Know Your IC: LM386

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Introduction: Know Your IC: LM386

About: I'm a full stack web developer focusing on security and privacy.

Welcome to the next installment of "Know Your Integrated Circuit"!

Know Your IC seeks to demystify common Integrated Circuits and allows people to understand them to a point where they can use them in their own projects.

This episode will feature the LM386 a popular op amp chip. We will go over the chip functions and a bit of history.

And we will teach you how to build a simple amplifier with the chip!




Step 1: Introducing Op Amps

Op-amps are a little hard to explain, but essentially they take something small and make it big!

Op-amps are perfect when you need to take a signal and have it go much higher than the original, for example doing audio amplification.  Wikipedia has a great history of the op-amp and it's development. 

LM386 is made specificly for low voltage applications. Different op-amps will have different requirements, always check out the data sheet! The LM386 can take 4V-12V or 5V-18V depending on the wiring and pump that up 20 to 200 times.

You can use this chip to build any of the following:
AM-FM radio amplifiers
Portable tape player amplifiers
Intercoms and
Small Servo Drivers


Step 2: Pin-Outs

The pin-out of the LM386 is as follows:

Pin 1: Gain
Pin 2: Input -
Pin 3: Input +
Pin 4: Ground
Pin 5: Vout (Output)
Pin 6: Vs (Power)
Pin 7: Bypass
Pin 8: Gain

The input obviously goes to pins 3&2. The most interesting part about this chip i feel is the gain function. If you put a capacitor between pins 1 and 8, you can control the amount of gain the amp has. The bypass allows you to access the input un-amplified, if you so desire.

Step 3: Project: Audio Amp

Our project we will be doing to demonstrate the LM386 is a simple audio amp. A similar design is used in "cracker box" amps.

This version is completed using minimal parts, you will need:
1 LM386
1 10 Ohm Resistor
1 220uf Electrolytic Capicitor
1. .047uf Film Capicitor
1 9v battery
1 10k Ohm Potentiometer
1 8ohm Speaker
1 1/8" mono audio jack
some solid hook up wire
1 breadboard

Step 4: Project: Layout

Once you have the parts layout the circuit, please review the circuit and the layout pictures i've included. If any parts smell like burning or are hot, disconnect the power right away!

Pin 1: Unused
Pin 2: Ground of audio plug
Pin 3: To the Potentiometer  and to the audio plug
Pin 4: Ground
Pin 5: Power of speaker
Pin 6: Power from Regulator
Pin 7: Unused
Pin 8 Unused

Once its together plug in your iPod and rock out. You can control the volume with the knob. 

Step 5: Final Thoughts

Now that you have your own little amp you can easily make projects like the cracker box amp. Using Integrated circuits can be fun and easy once you get into it!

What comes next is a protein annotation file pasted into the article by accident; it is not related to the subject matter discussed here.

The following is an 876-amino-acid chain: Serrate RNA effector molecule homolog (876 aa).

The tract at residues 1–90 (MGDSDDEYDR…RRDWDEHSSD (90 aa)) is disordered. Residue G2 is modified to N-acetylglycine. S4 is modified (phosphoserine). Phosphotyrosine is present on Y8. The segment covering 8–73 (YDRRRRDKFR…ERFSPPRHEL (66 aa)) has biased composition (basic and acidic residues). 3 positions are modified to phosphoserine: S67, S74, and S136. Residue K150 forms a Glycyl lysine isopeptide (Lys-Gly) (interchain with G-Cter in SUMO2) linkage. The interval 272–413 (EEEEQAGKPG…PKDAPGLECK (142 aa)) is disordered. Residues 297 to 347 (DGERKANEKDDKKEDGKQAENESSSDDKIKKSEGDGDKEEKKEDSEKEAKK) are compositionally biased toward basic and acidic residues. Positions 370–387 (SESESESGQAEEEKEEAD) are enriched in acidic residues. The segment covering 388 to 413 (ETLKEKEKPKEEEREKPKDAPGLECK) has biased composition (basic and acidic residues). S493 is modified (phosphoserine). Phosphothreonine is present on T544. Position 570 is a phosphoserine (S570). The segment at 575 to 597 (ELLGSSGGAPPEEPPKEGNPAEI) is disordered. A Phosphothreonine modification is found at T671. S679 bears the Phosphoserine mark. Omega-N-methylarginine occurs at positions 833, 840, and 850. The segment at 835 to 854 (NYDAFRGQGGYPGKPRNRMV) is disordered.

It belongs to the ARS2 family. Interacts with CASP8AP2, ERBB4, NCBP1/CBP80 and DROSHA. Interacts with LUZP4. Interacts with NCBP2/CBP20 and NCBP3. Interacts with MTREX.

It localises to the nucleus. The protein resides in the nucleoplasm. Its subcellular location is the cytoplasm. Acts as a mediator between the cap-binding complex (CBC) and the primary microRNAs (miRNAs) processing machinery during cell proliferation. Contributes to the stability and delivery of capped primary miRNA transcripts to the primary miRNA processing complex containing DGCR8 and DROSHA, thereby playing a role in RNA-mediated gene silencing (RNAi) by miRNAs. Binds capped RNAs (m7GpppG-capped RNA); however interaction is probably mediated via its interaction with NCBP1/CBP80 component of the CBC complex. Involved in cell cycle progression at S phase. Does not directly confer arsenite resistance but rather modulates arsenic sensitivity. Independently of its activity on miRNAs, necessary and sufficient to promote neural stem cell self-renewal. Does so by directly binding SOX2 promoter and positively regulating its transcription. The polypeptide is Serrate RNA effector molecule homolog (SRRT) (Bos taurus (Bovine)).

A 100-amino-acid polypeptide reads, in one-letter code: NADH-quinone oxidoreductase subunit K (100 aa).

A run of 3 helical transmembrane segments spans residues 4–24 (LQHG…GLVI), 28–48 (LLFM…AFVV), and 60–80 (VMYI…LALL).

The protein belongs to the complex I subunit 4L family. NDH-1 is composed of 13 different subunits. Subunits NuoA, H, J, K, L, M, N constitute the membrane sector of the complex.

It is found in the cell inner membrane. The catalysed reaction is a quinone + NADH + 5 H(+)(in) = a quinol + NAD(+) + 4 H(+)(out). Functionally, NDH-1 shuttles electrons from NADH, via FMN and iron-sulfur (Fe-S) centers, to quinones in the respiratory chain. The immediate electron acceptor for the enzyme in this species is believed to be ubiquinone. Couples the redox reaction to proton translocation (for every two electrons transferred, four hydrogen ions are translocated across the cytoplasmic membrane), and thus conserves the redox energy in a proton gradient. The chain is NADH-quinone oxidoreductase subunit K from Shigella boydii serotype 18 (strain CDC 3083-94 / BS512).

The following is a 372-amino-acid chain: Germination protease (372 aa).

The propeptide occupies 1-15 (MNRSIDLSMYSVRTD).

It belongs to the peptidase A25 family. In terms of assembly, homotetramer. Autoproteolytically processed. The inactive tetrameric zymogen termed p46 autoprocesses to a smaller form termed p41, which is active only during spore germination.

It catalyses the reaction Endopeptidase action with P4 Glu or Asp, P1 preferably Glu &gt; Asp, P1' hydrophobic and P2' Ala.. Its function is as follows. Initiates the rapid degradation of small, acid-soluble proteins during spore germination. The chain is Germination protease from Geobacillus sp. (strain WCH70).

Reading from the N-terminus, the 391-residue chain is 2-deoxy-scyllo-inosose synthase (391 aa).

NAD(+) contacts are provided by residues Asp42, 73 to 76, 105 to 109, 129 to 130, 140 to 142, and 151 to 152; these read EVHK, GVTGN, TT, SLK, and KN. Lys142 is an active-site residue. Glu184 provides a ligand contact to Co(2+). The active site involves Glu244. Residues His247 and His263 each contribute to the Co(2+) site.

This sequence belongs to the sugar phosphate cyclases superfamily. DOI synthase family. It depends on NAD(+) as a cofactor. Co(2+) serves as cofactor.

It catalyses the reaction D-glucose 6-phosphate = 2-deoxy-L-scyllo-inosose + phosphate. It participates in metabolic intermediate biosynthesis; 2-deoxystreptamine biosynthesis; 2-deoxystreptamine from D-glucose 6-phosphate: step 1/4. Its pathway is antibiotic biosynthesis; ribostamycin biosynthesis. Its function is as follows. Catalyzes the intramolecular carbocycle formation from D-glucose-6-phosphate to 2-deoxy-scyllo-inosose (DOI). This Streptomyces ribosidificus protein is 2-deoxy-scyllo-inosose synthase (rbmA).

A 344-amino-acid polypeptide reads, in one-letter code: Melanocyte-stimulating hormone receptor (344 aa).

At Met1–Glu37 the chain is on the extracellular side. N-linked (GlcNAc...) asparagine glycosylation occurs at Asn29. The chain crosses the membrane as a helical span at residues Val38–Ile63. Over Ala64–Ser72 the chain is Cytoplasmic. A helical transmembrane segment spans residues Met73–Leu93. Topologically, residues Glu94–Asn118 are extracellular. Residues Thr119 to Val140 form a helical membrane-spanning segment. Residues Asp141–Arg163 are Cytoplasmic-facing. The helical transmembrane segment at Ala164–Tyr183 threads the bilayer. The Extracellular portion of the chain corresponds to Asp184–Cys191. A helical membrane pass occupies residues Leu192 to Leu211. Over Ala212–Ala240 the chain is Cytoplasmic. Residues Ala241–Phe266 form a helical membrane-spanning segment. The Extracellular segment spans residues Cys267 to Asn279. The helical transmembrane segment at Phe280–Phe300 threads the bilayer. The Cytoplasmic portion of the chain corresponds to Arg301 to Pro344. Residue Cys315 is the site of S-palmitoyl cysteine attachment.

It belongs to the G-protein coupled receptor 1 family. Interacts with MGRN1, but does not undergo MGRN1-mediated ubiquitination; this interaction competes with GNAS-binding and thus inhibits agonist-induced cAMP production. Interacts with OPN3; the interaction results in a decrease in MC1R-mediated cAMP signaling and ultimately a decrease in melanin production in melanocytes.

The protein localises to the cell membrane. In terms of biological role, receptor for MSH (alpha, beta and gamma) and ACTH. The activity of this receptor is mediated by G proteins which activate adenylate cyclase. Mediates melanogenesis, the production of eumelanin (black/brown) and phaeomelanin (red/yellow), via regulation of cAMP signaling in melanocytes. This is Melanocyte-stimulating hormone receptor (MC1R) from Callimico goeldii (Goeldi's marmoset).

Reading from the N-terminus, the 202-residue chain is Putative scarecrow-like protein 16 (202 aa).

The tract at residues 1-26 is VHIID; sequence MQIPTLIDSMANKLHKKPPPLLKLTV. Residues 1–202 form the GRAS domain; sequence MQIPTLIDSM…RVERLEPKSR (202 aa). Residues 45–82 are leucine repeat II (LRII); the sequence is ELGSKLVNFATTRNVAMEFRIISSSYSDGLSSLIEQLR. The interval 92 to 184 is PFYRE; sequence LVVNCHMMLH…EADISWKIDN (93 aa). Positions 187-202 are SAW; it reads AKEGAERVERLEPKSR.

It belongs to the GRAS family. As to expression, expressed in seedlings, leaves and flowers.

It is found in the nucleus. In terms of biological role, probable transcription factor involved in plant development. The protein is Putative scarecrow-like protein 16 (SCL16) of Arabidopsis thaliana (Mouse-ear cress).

Hope you enjoyed this latest Know Your IC installment. Feel free to do you own as well, and maybe we can get a full guide together.

Thanks for Reading!

2 People Made This Project!

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59 Discussions

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Jimbo724
Jimbo724

Question 1 year ago on Step 5

I tried to make this amp for use with an electric guitar. I'm an electronics noob (and beginner at guitar).

Before finding this design, I tried several almost identical LM386 designs with no success, using a 9V battery supply or 12 DCV power supply from a Sony BlueRay/DVD player. Yours is the first I have found with detailed wiring of the 10K linear pot used for volume. However, I get absolutely no sound from any version tried; not even a buzz, hum, snap, crackle, or pop. I'll stick to your version for this post.

My build is shown in the attached photos. Apart from the 10K linear volume pot and the mono 1/4" jack for the guitar plug, it uses only an NTE823 chip (apparently identical to an LM386), a 220uF 50V cap (I could not find a 250uF), a 0.047uF 100V cap (I could not find a 0.050uF), and a 10ohm 1/4W resistor. The speaker is 8ohm 1/2W.

When I use my MM to test voltage, the numbers are all over the place and usually drop to zero after a split second. I have to take the leads off and wait a bit before getting significant numbers. My guess is that I'm discharging a cap when I touch + and ground, but that's just a guess. Two things that I know for sure are that (1) with the pot "ON" all the way, I see varying measurements of 5V, 8V, 10+V, etc. measured on the back leg of the 220uF cap, promptly dropping to zero; and (2) with the pot "OFF" all the way, I see about 0.050V, constant, measured on the back leg of the 220uF cap.

I have been trying to get amp sound out of my Les Paul electric, which has passive pickups in parallel and uses a 9V battery to deliver a 15db boost with one of the knobs pulled up. I have also added a Danelectro Billionaire (Texas Trouble) stompbox, powered by a 9V wallwart. I hear a volume increase on my main Marshall amp when I use the 15db boost and also when I use the stompbox. Even using both with the breadboard, no sound whatsoever comes from the speaker. The MM readings in the preceding paragraph are taken with both the 15db boost and the stompbox ON.

The pin layout of the NTE823 and LM386 are the same. The NTE823 specs are attached.

Any help would be greatly appreciated.

LM386-1.jpgLM386-2.jpgLM386-3.jpgLM386-4.jpgLM386-5.jpgLM386-6.jpg
0
craigmskillings
craigmskillings

Answer 1 year ago

It appears to me you have your "tip" going to pin 2 ...and your "ring" going to pin 3.....connect your "ring" lead to ground......connect your "tip" to the potentiometer.....and ground either pin 2 or 3......the unused input has to be grounded......